I hope it was part of a spidering gone bad, as I liked my old rankings.

My site is not being spidered all that differently, though, the past few days at least.

andystowell




msg:167956
 7:26 pm on Sep 25, 2004 (gmt 0)

Rick_M - exactly the same experienced here, a site ranked consistently within the top 3 for many terms now shifted to pages 2,3 or lower for the majority of terms, some however still ranking well.

I too was hoping it was some spidering problem but am starting to think differently now :-(

Rick_M




msg:167957
 7:38 pm on Sep 25, 2004 (gmt 0)

andystowell,

When did you site drop down?

BillyS




msg:167958
 8:21 pm on Sep 25, 2004 (gmt 0)

Now I know this might also seem unrelated, but Google is Adwords and Adsense too.

Today I am not showing any data for Adsense. Could it be that this is another sign of a scramble? Dedicating more resources to data gathering or computations?

I'm not alone... [webmasterworld.com...]

more to support Brett's theory! Or an attempt to punch through the 4 billion page barrier...

[edited by: BillyS at 8:36 pm (utc) on Sep. 25, 2004]

andystowell




msg:167959
 8:31 pm on Sep 25, 2004 (gmt 0)

Rick_M - My site started dropping Thursday 23rd.

BillyS, Unable to even login to AdSense at this end...

BillyS




msg:167960
 8:55 pm on Sep 25, 2004 (gmt 0)

I should have checked this too. Adsense and Adwords having problems...

[webmasterworld.com...]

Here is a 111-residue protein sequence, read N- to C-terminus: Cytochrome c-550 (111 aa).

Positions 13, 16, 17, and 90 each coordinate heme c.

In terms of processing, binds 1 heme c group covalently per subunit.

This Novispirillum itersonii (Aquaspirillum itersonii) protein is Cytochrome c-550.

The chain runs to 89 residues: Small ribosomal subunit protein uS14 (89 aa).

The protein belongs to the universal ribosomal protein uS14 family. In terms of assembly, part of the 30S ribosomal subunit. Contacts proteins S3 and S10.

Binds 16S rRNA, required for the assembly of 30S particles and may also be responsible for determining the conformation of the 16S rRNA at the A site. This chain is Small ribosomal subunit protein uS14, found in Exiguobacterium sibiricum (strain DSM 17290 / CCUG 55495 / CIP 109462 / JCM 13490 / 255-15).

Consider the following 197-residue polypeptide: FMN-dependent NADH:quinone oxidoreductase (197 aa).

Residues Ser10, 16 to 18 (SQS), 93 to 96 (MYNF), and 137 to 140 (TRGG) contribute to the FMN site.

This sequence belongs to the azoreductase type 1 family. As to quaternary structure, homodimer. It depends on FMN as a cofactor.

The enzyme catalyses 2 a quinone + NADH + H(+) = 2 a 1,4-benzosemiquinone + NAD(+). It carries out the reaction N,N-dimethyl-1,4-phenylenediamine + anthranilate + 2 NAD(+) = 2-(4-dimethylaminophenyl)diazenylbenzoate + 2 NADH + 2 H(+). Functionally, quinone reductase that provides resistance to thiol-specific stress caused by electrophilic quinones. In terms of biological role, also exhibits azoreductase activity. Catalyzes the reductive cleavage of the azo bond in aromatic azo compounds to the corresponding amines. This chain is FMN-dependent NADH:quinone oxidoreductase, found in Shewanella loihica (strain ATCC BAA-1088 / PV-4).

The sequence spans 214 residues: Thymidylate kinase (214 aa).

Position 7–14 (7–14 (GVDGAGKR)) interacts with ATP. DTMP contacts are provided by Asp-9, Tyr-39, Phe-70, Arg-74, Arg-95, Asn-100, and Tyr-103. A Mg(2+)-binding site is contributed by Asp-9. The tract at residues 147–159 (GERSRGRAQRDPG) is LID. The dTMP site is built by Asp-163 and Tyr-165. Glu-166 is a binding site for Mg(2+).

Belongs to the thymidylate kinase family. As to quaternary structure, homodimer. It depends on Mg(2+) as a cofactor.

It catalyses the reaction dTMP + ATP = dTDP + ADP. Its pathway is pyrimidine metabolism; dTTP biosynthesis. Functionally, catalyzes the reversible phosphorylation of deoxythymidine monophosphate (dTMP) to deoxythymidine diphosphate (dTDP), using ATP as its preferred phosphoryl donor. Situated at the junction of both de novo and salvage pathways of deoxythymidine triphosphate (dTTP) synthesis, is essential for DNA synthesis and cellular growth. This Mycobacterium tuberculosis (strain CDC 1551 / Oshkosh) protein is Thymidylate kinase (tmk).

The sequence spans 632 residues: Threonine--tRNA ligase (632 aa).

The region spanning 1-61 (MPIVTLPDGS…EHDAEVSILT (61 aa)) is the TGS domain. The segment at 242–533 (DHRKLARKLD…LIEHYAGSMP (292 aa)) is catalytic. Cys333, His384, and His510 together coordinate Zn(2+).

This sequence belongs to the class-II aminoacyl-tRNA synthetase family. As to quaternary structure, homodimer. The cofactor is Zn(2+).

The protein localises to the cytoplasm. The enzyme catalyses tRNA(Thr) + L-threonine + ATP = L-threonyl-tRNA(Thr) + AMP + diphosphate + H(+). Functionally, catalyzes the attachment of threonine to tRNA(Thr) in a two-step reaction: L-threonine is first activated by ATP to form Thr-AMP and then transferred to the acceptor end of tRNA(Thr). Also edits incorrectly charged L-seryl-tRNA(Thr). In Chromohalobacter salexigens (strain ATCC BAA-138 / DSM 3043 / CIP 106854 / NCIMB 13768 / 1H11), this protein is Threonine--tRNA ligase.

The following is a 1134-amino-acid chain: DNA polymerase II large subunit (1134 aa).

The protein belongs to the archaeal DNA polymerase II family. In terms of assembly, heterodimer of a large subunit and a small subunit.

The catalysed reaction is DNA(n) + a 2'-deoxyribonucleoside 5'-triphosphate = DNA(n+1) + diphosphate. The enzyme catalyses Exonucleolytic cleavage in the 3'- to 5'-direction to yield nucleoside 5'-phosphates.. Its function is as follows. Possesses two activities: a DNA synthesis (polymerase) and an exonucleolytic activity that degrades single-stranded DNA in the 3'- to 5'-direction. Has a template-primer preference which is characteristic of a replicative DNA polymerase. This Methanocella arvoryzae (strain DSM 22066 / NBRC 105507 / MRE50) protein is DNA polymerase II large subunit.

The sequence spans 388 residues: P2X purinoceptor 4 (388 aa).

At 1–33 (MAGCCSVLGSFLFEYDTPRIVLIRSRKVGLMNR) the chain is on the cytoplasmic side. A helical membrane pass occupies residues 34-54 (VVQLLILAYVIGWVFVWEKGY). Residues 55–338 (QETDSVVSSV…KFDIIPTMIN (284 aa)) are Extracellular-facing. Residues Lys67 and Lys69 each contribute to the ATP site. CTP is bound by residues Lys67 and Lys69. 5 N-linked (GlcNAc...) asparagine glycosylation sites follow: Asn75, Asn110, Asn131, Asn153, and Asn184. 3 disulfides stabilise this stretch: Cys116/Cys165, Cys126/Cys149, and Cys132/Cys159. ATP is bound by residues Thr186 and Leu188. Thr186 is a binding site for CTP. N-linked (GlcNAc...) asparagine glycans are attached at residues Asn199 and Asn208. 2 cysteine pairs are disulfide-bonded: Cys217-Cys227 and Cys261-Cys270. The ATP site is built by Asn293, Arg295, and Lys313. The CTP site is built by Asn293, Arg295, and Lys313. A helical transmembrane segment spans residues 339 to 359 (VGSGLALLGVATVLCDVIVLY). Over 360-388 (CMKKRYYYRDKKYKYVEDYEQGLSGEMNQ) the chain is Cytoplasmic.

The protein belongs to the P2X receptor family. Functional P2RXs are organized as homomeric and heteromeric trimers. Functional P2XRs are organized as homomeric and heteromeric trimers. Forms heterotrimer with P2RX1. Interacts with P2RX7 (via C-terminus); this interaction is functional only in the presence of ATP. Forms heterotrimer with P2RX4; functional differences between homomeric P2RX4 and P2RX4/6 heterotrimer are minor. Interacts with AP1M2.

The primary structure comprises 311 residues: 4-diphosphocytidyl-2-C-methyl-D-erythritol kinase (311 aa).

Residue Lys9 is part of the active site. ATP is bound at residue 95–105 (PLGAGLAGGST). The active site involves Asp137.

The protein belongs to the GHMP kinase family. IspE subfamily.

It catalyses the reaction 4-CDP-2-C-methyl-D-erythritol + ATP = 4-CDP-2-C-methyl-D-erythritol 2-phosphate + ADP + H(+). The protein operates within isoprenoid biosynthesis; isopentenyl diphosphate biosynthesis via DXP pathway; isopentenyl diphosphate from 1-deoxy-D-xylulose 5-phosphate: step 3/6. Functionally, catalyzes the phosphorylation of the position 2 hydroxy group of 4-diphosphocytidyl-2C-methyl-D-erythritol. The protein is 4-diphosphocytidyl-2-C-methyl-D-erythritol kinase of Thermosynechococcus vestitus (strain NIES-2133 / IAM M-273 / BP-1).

[webmasterworld.com...]

Big problems at Google. My bet is now with Brett - big change to index, lost index or my related theory of breaking past 4 billion pages - a show of strength post stock offering.

metatarsal




msg:167961
 9:06 pm on Sep 25, 2004 (gmt 0)

Ooooooh,

So what's Goooooogle dooooooing now?

Who gives a f*ck!

Stop girlying; and get on with your site.

It's a pile of crap - and you'll put yourself into an early grave worrying about an algo that can never be figured, and is now driven by money.

Give up, get off the boards, and get on with your life.

There's no life here.

(admittedly a rather medieval perspective, but there is probably some truth in this analysis etc....)

p.s. and I'm a 'new user' am I - what crap one sees on the inet.

p.p.s. Ooooooh - I couldn't help it - some tech problems with NoSense in the post above, or whatever.

Well who gives a Kate.

Anyone read a good book recently?

Lord Majestic




msg:167962
 9:17 pm on Sep 25, 2004 (gmt 0)

Anyone read a good book recently?

Good point - I quit my full time job to do just that (among other things) :)

This 176 message thread spans 6 pages: < < 176 ( 1 [2] 3 4 5 6 > >
Global Options:
 top home search open messages active posts  
 

Home / Forums Index / Google / Google News Archive
rss feed

All trademarks and copyrights held by respective owners. Member comments are owned by the poster.
Home ¦ Free Tools ¦ Terms of Service ¦ Privacy Policy ¦ Report Problem ¦ About ¦ Library ¦ Newsletter
WebmasterWorld is a Developer Shed Community owned by Jim Boykin.
© Webmaster World 1996-2014 all rights reserved